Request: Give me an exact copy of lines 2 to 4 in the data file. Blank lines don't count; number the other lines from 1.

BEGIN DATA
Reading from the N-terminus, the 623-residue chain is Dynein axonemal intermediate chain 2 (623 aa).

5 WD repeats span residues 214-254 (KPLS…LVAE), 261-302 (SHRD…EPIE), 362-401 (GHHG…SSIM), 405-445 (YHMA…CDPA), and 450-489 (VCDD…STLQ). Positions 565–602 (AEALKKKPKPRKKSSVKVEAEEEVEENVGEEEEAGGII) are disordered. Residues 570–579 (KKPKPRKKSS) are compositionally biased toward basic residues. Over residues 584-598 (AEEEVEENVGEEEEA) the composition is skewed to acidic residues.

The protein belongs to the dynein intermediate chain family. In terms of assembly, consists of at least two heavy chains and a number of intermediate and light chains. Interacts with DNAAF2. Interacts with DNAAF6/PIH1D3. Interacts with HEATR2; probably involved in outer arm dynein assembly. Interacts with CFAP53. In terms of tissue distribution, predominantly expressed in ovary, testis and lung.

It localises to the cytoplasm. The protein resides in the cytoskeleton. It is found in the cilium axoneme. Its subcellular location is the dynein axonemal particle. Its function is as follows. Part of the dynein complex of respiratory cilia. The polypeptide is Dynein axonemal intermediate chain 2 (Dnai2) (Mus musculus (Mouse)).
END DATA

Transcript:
5 WD repeats span residues 214-254 (KPLS…LVAE), 261-302 (SHRD…EPIE), 362-401 (GHHG…SSIM), 405-445 (YHMA…CDPA), and 450-489 (VCDD…STLQ). Positions 565–602 (AEALKKKPKPRKKSSVKVEAEEEVEENVGEEEEAGGII) are disordered. Residues 570–579 (KKPKPRKKSS) are compositionally biased toward basic residues. Over residues 584-598 (AEEEVEENVGEEEEA) the composition is skewed to acidic residues.

The protein belongs to the dynein intermediate chain family. In terms of assembly, consists of at least two heavy chains and a number of intermediate and light chains. Interacts with DNAAF2. Interacts with DNAAF6/PIH1D3. Interacts with HEATR2; probably involved in outer arm dynein assembly. Interacts with CFAP53. In terms of tissue distribution, predominantly expressed in ovary, testis and lung.

It localises to the cytoplasm. The protein resides in the cytoskeleton. It is found in the cilium axoneme. Its subcellular location is the dynein axonemal particle. Its function is as follows. Part of the dynein complex of respiratory cilia. The polypeptide is Dynein axonemal intermediate chain 2 (Dnai2) (Mus musculus (Mouse)).